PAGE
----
Pope calls for respect between faiths as he comforts victims of Nice attack

Pope Francis invites survivors and families of the victims of Bastille Day bombing to the Vatican for multi-faith meeting and praises "inter-religion" relations in Nice.
Pope Francis blesses a photo he is shown on a smartphone during a meeting with relatives of Nice's attack victims during a special audience in the Vatican, Saturday, Sept. 24, 2016.  Andrew Medichini / AP
Pope Francis blesses a photo he is shown on a smartphone during a meeting with relatives of Nice's attack victims during a special audience in the Vatican, Saturday, Sept. 24, 2016. Andrew Medichini / AP

VATICAN CITY // Pope Francis on Saturday called for “a sincere dialogue” between Christians and Muslims as he met grieving relatives and survivors of the Bastille Day attack in Nice, in which an extremist drove a lorry into crowds celebrating the French national day.

The pope, who this week denounced violence in the name of religion — declaring “there is no God of war” -- held a multi-faith reception for 180 people who were wounded, or left traumatised or bereaved by the July 14 attack in Nice which claimed 86 lives.

“We need to start a sincere dialogue and have fraternal relations between everybody, especially those who believe in a sole God who is merciful,” he said, speaking in the Vatican’s giant Paul VI audience hall. Such a dialogue was “an urgent priority,” the pontiff added.

“It is with a feeling of great emotion that I am meeting you, those who are suffering in body and in spirit because an evening of festivity turned into one of violence which struck blindly at all, without taking into account their origins or religion. We can only respond to the Devil’s attacks with God’s works which are forgiveness, love and respect for the other, even if they are different.”

The pope began his solemn address by apologising for not speaking French because he said his command of the language was not “bon”, and then switched to Italian to urge those present not to give in to the temptation to react with hate and violence.

Among the 1,000 people who attended the ceremony were members of the Jewish community in Nice and a local Muslim imam.

“It makes me happy to see that inter-religious relations are very vibrant among you, and this cannot but soothe the wounds left by this dramatic event,” said the pope.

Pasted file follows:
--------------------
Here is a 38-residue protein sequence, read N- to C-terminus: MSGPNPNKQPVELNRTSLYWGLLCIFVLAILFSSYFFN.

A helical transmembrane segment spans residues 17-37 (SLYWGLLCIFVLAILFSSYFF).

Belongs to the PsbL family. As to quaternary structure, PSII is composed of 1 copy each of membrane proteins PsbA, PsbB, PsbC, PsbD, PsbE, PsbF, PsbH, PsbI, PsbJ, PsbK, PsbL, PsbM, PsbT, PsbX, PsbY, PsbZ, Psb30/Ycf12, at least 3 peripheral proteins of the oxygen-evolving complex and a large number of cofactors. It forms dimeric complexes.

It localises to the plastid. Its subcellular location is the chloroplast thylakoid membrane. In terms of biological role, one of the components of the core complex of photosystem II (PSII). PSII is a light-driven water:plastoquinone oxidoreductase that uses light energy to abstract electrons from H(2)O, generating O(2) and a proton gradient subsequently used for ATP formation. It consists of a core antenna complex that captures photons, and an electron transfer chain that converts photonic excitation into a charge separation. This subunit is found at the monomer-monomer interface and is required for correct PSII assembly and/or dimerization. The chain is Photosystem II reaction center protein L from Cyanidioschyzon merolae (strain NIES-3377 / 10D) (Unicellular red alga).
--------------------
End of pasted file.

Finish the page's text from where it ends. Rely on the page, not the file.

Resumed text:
ISIL militants claimed responsibility for the July 14 attack. Less than two weeks later, two young ISIL adherents murdered an elderly French priest, Father Jacques Hamel, in his church, prompting Pope Francis to declare the “the world is at war”.

But the pope also insisted the war was not a religious one, and that it was wrong to “identify Islam with violence”, suggesting instead that the lack of economic opportunities for young people in Europe was one of the causes of terrorism.

After speaking briefly, the pope descended from the pulpit and spent more than 45 minutes meeting and offering comfort to those who attended the ceremony, many of whom were in tears.

Members of 58 families were flown to Rome especially from the French Riviera resort city. They were joined in Rome by 150 others who travelled from France by road. The gathering included a delegation from a French regional inter-religious group, including the Catholic bishop of Nice and representatives from the Orthodox and Protestant Christian communities.

A third of the victims of the Nice attack were of the Muslim faith, said Imam Boubekeur Bekri, vice-president of the Southeast France regional Muslim council, who was also at the meeting. Mr Bekri praised the pope’s “intense humanism”, demonstrated by his visit to mainly Muslim refugees on the Greek island of Lesbos.

Maurice Niddam, president of the Jewish community in Nice also praised a pope “open to all faiths”.

Last month the Argentine pontiff met French President Francois Hollande to offer his support and condolences to a country which has been rocked by a series of deadly attacks since early 2015.

While speaking out against violent acts carried out in the name of any god, Francis this week reminded the West that there were parts of the world where the violence never stops. Speaking in the Italian town of Assisi on Tuesday he said, “We are frightened ... by some terrorist acts but this is nothing compared to what is happening in those countries, in those lands where day and night bombs fall.”

A total of 434 people were injured in the July 14 attack. Vincent Delhommel Desmarest, 49, who runs a restaurant on the Promenade des Anglais, the scene of the Nice tragedy, said he has been on sick leave ever since and now sees a psychologist three times a week.

“I don’t sleep at night. The whole scene of the lorry moving, the mutilated bodies, decapitated, the entrails ...,” he said. He has decided to create a local association to support the victims of that terrible night.

French police on Tuesday arrested eight associates of Mohamed Lahouaiej Bouhlel, a 31-year-old Tunisian, who rammed a 19-tonne lorry through a crowd of more than 30,000 people on the seafront Promenade des Anglais on July 14 before police shot him dead.

* Reuters

Published: September 24, 2016 04:00 AM

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